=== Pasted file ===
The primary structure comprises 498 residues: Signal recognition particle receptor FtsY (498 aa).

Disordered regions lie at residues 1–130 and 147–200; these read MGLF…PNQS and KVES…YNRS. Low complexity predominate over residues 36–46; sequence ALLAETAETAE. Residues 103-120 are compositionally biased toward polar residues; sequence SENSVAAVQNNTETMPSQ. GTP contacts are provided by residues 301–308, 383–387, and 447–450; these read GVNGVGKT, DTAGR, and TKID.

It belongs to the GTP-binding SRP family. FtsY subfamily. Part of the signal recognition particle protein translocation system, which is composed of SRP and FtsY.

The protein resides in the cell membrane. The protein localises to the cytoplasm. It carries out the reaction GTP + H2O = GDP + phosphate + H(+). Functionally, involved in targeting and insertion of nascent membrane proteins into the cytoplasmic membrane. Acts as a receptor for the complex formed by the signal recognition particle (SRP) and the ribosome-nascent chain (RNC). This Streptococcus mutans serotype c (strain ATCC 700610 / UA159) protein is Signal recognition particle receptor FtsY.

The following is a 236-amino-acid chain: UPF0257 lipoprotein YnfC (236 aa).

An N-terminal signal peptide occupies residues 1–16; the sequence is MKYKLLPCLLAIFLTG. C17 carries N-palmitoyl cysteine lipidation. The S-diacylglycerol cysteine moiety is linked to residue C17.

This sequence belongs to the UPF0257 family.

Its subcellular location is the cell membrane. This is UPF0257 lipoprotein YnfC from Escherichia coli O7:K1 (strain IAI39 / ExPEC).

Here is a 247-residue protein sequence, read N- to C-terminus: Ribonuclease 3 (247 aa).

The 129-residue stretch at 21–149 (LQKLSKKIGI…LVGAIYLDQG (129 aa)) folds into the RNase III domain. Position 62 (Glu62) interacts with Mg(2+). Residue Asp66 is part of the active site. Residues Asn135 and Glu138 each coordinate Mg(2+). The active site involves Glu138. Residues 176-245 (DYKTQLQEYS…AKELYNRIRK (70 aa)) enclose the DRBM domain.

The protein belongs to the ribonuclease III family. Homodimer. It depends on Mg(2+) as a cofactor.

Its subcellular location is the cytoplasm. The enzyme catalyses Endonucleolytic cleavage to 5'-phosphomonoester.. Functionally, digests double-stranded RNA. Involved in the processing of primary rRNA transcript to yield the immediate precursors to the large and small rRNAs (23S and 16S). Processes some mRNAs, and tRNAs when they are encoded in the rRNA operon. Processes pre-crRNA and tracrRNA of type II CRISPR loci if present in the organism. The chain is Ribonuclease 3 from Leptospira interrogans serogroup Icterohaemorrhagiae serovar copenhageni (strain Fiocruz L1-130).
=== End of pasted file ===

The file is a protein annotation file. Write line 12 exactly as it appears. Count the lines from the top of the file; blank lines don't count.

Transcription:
Its subcellular location is the cytoplasm. The enzyme catalyses Endonucleolytic cleavage to 5'-phosphomonoester.. Functionally, digests double-stranded RNA. Involved in the processing of primary rRNA transcript to yield the immediate precursors to the large and small rRNAs (23S and 16S). Processes some mRNAs, and tRNAs when they are encoded in the rRNA operon. Processes pre-crRNA and tracrRNA of type II CRISPR loci if present in the organism. The chain is Ribonuclease 3 from Leptospira interrogans serogroup Icterohaemorrhagiae serovar copenhageni (strain Fiocruz L1-130).